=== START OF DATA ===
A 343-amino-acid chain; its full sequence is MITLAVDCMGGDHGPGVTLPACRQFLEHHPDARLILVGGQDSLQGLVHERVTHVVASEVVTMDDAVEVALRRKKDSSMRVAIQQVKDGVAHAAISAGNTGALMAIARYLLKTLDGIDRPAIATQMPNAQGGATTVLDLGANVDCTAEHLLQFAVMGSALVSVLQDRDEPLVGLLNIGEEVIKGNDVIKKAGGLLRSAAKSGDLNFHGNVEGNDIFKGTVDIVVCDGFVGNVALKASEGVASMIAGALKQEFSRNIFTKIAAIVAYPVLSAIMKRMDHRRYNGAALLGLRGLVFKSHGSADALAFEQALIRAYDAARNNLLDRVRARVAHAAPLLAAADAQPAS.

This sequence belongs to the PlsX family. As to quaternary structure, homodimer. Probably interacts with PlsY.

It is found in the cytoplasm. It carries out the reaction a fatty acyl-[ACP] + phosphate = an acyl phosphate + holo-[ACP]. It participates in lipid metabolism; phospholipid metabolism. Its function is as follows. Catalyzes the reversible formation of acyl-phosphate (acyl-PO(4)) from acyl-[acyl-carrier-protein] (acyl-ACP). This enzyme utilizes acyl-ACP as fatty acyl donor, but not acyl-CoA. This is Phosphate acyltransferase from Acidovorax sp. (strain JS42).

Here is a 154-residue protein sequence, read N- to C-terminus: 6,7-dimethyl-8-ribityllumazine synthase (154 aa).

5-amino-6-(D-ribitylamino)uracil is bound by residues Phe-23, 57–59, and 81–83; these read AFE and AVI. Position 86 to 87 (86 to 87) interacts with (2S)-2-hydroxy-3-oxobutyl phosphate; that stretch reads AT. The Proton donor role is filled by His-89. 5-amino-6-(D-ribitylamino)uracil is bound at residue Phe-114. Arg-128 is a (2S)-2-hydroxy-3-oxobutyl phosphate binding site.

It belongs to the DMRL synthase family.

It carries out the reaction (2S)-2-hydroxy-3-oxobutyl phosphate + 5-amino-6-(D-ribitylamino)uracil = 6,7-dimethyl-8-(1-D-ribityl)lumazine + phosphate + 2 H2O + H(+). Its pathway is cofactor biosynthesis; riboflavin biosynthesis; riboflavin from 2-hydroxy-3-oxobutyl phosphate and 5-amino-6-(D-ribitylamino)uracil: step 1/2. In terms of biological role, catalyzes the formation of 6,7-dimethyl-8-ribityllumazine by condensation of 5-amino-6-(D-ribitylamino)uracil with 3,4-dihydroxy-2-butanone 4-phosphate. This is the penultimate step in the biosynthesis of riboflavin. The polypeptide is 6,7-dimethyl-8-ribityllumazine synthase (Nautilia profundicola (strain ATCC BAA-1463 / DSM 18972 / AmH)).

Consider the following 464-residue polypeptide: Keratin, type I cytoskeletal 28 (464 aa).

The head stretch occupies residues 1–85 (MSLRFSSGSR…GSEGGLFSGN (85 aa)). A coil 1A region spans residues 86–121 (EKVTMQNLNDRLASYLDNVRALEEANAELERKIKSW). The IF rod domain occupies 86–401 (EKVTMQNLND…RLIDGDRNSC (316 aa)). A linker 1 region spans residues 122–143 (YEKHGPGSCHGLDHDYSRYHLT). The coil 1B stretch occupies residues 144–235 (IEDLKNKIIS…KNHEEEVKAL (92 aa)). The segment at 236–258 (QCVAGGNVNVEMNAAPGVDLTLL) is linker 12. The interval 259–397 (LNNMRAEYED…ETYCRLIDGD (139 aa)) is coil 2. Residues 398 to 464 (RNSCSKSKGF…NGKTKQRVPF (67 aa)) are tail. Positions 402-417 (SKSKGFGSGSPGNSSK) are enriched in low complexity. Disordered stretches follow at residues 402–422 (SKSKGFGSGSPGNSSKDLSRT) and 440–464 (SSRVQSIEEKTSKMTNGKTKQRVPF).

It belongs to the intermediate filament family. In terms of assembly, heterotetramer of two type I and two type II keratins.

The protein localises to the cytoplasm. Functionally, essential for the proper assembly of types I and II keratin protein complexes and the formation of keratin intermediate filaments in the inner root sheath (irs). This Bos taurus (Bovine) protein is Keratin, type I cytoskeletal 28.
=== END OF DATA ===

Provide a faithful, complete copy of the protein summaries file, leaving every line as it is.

A 343-amino-acid chain; its full sequence is MITLAVDCMGGDHGPGVTLPACRQFLEHHPDARLILVGGQDSLQGLVHERVTHVVASEVVTMDDAVEVALRRKKDSSMRVAIQQVKDGVAHAAISAGNTGALMAIARYLLKTLDGIDRPAIATQMPNAQGGATTVLDLGANVDCTAEHLLQFAVMGSALVSVLQDRDEPLVGLLNIGEEVIKGNDVIKKAGGLLRSAAKSGDLNFHGNVEGNDIFKGTVDIVVCDGFVGNVALKASEGVASMIAGALKQEFSRNIFTKIAAIVAYPVLSAIMKRMDHRRYNGAALLGLRGLVFKSHGSADALAFEQALIRAYDAARNNLLDRVRARVAHAAPLLAAADAQPAS.

This sequence belongs to the PlsX family. As to quaternary structure, homodimer. Probably interacts with PlsY.

It is found in the cytoplasm. It carries out the reaction a fatty acyl-[ACP] + phosphate = an acyl phosphate + holo-[ACP]. It participates in lipid metabolism; phospholipid metabolism. Its function is as follows. Catalyzes the reversible formation of acyl-phosphate (acyl-PO(4)) from acyl-[acyl-carrier-protein] (acyl-ACP). This enzyme utilizes acyl-ACP as fatty acyl donor, but not acyl-CoA. This is Phosphate acyltransferase from Acidovorax sp. (strain JS42).

Here is a 154-residue protein sequence, read N- to C-terminus: 6,7-dimethyl-8-ribityllumazine synthase (154 aa).

5-amino-6-(D-ribitylamino)uracil is bound by residues Phe-23, 57–59, and 81–83; these read AFE and AVI. Position 86 to 87 (86 to 87) interacts with (2S)-2-hydroxy-3-oxobutyl phosphate; that stretch reads AT. The Proton donor role is filled by His-89. 5-amino-6-(D-ribitylamino)uracil is bound at residue Phe-114. Arg-128 is a (2S)-2-hydroxy-3-oxobutyl phosphate binding site.

It belongs to the DMRL synthase family.

It carries out the reaction (2S)-2-hydroxy-3-oxobutyl phosphate + 5-amino-6-(D-ribitylamino)uracil = 6,7-dimethyl-8-(1-D-ribityl)lumazine + phosphate + 2 H2O + H(+). Its pathway is cofactor biosynthesis; riboflavin biosynthesis; riboflavin from 2-hydroxy-3-oxobutyl phosphate and 5-amino-6-(D-ribitylamino)uracil: step 1/2. In terms of biological role, catalyzes the formation of 6,7-dimethyl-8-ribityllumazine by condensation of 5-amino-6-(D-ribitylamino)uracil with 3,4-dihydroxy-2-butanone 4-phosphate. This is the penultimate step in the biosynthesis of riboflavin. The polypeptide is 6,7-dimethyl-8-ribityllumazine synthase (Nautilia profundicola (strain ATCC BAA-1463 / DSM 18972 / AmH)).

Consider the following 464-residue polypeptide: Keratin, type I cytoskeletal 28 (464 aa).

The head stretch occupies residues 1–85 (MSLRFSSGSR…GSEGGLFSGN (85 aa)). A coil 1A region spans residues 86–121 (EKVTMQNLNDRLASYLDNVRALEEANAELERKIKSW). The IF rod domain occupies 86–401 (EKVTMQNLND…RLIDGDRNSC (316 aa)). A linker 1 region spans residues 122–143 (YEKHGPGSCHGLDHDYSRYHLT). The coil 1B stretch occupies residues 144–235 (IEDLKNKIIS…KNHEEEVKAL (92 aa)). The segment at 236–258 (QCVAGGNVNVEMNAAPGVDLTLL) is linker 12. The interval 259–397 (LNNMRAEYED…ETYCRLIDGD (139 aa)) is coil 2. Residues 398 to 464 (RNSCSKSKGF…NGKTKQRVPF (67 aa)) are tail. Positions 402-417 (SKSKGFGSGSPGNSSK) are enriched in low complexity. Disordered stretches follow at residues 402–422 (SKSKGFGSGSPGNSSKDLSRT) and 440–464 (SSRVQSIEEKTSKMTNGKTKQRVPF).

It belongs to the intermediate filament family. In terms of assembly, heterotetramer of two type I and two type II keratins.

The protein localises to the cytoplasm. Functionally, essential for the proper assembly of types I and II keratin protein complexes and the formation of keratin intermediate filaments in the inner root sheath (irs). This Bos taurus (Bovine) protein is Keratin, type I cytoskeletal 28.